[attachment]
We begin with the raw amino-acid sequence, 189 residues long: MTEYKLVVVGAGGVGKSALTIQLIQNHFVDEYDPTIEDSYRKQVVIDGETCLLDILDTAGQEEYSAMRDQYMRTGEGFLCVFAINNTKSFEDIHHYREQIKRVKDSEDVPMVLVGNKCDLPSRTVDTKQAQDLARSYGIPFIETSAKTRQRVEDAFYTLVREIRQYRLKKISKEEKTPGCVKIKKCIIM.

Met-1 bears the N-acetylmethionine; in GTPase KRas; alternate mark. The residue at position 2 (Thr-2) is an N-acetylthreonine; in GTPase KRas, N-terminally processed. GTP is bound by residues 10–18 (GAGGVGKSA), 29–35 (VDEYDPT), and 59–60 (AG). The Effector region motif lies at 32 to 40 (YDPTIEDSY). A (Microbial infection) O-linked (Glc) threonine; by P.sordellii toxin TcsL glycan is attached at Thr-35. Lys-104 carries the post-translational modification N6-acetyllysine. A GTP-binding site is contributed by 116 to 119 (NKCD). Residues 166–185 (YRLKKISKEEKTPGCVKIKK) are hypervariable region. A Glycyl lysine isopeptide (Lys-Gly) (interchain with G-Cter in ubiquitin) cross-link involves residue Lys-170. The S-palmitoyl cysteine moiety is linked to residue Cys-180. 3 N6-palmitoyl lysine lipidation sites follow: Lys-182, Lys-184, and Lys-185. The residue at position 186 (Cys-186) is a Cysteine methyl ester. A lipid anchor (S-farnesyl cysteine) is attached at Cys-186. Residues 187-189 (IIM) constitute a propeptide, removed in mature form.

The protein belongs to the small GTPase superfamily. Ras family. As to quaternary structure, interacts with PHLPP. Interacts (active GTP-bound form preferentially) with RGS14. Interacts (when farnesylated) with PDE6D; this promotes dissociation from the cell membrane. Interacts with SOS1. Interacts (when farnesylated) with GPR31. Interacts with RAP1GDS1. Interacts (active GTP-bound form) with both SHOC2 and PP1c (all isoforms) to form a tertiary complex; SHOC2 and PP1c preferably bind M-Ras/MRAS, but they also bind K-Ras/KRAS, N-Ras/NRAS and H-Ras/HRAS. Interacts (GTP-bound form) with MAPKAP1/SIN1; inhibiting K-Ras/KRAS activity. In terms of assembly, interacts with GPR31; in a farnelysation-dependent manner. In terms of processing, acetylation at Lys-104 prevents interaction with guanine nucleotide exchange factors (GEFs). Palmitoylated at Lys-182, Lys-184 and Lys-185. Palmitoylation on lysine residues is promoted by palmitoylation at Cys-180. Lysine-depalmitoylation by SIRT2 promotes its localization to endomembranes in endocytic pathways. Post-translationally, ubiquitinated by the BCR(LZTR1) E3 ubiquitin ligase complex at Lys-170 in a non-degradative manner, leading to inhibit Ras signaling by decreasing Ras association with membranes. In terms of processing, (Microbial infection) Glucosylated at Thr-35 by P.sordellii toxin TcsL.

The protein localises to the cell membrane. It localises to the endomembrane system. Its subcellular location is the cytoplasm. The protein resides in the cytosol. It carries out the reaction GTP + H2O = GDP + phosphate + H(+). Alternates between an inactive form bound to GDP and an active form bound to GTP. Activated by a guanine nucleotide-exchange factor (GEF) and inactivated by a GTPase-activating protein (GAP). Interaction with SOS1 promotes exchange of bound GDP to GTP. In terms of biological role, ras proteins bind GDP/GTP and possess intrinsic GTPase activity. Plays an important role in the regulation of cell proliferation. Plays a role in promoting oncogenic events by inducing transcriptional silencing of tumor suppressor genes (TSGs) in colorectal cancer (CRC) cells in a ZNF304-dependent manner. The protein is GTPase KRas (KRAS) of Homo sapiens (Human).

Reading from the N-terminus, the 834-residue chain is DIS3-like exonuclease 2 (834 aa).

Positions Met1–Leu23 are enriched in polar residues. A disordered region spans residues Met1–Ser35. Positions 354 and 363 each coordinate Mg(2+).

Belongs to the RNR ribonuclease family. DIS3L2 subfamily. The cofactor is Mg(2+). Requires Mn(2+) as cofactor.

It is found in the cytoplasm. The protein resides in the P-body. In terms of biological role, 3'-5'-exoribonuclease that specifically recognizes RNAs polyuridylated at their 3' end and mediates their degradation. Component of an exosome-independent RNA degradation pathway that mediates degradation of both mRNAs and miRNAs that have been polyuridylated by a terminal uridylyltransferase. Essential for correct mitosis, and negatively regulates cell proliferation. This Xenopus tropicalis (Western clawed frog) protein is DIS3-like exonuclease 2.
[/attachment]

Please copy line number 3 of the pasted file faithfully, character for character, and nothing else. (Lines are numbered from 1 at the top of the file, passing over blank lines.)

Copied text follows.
The protein belongs to the small GTPase superfamily. Ras family. As to quaternary structure, interacts with PHLPP. Interacts (active GTP-bound form preferentially) with RGS14. Interacts (when farnesylated) with PDE6D; this promotes dissociation from the cell membrane. Interacts with SOS1. Interacts (when farnesylated) with GPR31. Interacts with RAP1GDS1. Interacts (active GTP-bound form) with both SHOC2 and PP1c (all isoforms) to form a tertiary complex; SHOC2 and PP1c preferably bind M-Ras/MRAS, but they also bind K-Ras/KRAS, N-Ras/NRAS and H-Ras/HRAS. Interacts (GTP-bound form) with MAPKAP1/SIN1; inhibiting K-Ras/KRAS activity. In terms of assembly, interacts with GPR31; in a farnelysation-dependent manner. In terms of processing, acetylation at Lys-104 prevents interaction with guanine nucleotide exchange factors (GEFs). Palmitoylated at Lys-182, Lys-184 and Lys-185. Palmitoylation on lysine residues is promoted by palmitoylation at Cys-180. Lysine-depalmitoylation by SIRT2 promotes its localization to endomembranes in endocytic pathways. Post-translationally, ubiquitinated by the BCR(LZTR1) E3 ubiquitin ligase complex at Lys-170 in a non-degradative manner, leading to inhibit Ras signaling by decreasing Ras association with membranes. In terms of processing, (Microbial infection) Glucosylated at Thr-35 by P.sordellii toxin TcsL.